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Pilea Peperomioides Plant Care

So, what about Pilea Peperomioides plant care? Here’s your full guide, coming from someone who has raised a few.

These are extremely beautiful plants and a modern addition to your home!

While its popularity mostly started back in 2017 and for a while, it was quite difficult to find in some countries, nowadays it can be easily found in stores as well as shared by other plant friends.

Why? Well, there’s a very good reason for that.

It’s because this plant produces babies easily and quickly. And those babies can be separated from the mother plant to start a whole new pilea pot!

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Plant ID:

Pilea Peperomioides (a.k.a. Pancake Plant, Chinese Money Plant, Friendship Plant, Missionary Plant).

 

Pilea Peperomioides, Pilea Sugar and Pilea Splash
Pilea Collection

 

My collection:

In the above picture you see 3 different varieties of the Chinese Money Plant:

  • the “regular” green-leafed Pilea Pepermioides,
  • the Pilea Sugar (not perfectly rounded “pancake-shaped” leaves with white/cream dots)
  • the Pilea Splash (with some more pronounced white/cream variegation).

I had a larger version before, which in one year time grew up tall and even produced a couple of babies! I did give that away a while ago.

Plant origin:

Yunnan and Sichuan provinces in southern China.

Difficulty Level:

Easy.

Growth:

Fast in the right conditions.

Light:

Bright indirect light (but it’s flexible!). It could even be placed in a north-facing window. Just watch its growth to see if that would be suitable for yours all-year-round!

If it’s getting leggy, you’ll know it is reaching for more light and you can move it to a brighter area to keep it more compact.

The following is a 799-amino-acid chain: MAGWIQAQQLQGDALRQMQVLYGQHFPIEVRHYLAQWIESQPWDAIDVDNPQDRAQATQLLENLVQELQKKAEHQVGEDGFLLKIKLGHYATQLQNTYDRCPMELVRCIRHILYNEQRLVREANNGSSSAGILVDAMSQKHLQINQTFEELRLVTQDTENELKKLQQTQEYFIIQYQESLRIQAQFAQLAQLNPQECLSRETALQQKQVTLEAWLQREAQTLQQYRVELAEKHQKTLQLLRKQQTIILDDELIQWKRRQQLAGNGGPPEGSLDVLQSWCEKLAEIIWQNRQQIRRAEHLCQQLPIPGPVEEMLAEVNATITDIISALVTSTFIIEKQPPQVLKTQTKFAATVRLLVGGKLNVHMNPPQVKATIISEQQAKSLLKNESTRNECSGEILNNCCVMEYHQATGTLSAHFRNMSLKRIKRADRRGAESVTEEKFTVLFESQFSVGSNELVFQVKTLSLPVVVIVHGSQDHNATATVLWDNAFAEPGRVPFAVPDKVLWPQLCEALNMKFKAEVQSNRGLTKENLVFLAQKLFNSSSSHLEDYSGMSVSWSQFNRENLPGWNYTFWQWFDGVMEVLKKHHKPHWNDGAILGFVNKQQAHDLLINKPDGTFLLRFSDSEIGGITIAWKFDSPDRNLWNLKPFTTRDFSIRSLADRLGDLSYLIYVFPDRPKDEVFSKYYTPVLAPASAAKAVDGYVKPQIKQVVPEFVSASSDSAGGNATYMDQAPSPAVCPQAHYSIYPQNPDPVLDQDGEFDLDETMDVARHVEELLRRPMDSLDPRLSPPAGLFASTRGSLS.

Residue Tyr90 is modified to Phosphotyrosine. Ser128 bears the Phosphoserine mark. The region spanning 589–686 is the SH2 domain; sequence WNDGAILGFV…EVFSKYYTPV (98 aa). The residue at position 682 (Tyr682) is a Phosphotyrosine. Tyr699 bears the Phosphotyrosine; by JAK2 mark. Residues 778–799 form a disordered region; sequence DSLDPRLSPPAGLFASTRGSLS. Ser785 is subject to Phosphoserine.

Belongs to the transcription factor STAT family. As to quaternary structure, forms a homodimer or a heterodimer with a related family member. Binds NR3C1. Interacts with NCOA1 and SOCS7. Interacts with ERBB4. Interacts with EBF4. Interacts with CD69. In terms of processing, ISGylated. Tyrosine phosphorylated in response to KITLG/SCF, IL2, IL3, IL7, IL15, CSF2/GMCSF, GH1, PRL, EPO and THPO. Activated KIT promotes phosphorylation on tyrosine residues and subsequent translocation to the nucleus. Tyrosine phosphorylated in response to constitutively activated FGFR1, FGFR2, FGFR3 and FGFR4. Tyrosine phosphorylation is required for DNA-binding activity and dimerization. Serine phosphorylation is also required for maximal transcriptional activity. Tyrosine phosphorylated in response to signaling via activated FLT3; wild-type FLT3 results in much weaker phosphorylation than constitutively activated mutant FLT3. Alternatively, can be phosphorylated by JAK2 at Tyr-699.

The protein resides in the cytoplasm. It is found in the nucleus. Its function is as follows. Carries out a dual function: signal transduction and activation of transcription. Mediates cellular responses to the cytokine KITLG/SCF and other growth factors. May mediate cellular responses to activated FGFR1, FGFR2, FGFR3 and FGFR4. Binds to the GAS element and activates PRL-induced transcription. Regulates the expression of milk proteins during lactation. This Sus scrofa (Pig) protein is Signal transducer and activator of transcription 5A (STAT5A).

On another hand, watch out for sunburn in case you had it too close to a south-facing window.

If that’s your only option, I would recommend filtering that light or pushing it back, further away from the window.

Important tip on lighting and shape of this plant, is to rotate your plant often, which will keep the growth even.

You can do this about once a week, as you go around checking on your plants.

Water:

Watering Pileas will depend on the type of pot and soil you have it in as well as, of course, the season. During the growing season when it’s lighter and warmer, the plant will need water a lot more often than during winter.

I find my plant to be happy with a once-a-week thoroughly watering routine. I do wait for the soil to be dry out before I give it a good soak.

And be careful with root-rot: do not let your pilea plant be seating on wet feet. Since I currently use terracotta pots only, I normally have the opposite: the soil drying out very fast.

 

Pilea Chinese Money Plant Care

Humidity:

This plant doesn’t need it since it is actually a part of the succulent family.

Fertilizing:

I typically start fertilizing this plant earlier than others, as soon as I see new growth coming (and this grows fast!).

I use a very diluted fertilizer (bought from the plant store) or diluted fish emulsion or even my own natural fertilizer (which I will talk about later on, on this blog).


Fish Emulsion

Organic fertilizer (fish mix) for houseplants.

Germany & Benelux see it here!

United Kingdom see it here!

Spain & Portugal see it here!

United States see it here!

 

As long as it grows, I fertilize my plant (roughly every 2 weeks)!

Soil:

I personally use a cactus/succulent mix, as well-draining as possible. But it would also do well in regular indoor plant soil mixed with perlite.

Pot:

I have experimented with both plastic and terracotta for this plant (as long as they have good drainage holes) and both have worked well for me.

Of course, if you have a plastic pot, slow down on the watering schedule.

On a terracotta pot, I find that my pilea needs water quite often, but then again, it does help with avoiding wet feet which is great for this plant!

Propagation:

The pilea propagates on its own – it clones itself by generating babies from different points of the pot.

You can easily separate these babies and place them on a new pot. In this case, wait a few weeks for the babies to have their own root system!

Or you can place them in a small water vessel and wait for the roots to form out of the baby so then you can move it into soil later.

On another hand, of course, you could also leave the babies with the mother plant to make it fuller!

Pilea Plant Collection including 4 differenct varieties

Pet safe:

Yes!


Here’s a list of some of our favorite gadgets, products, and books that all houseplant parents should know about! Also, visit the Etsy store for some more inspiration…

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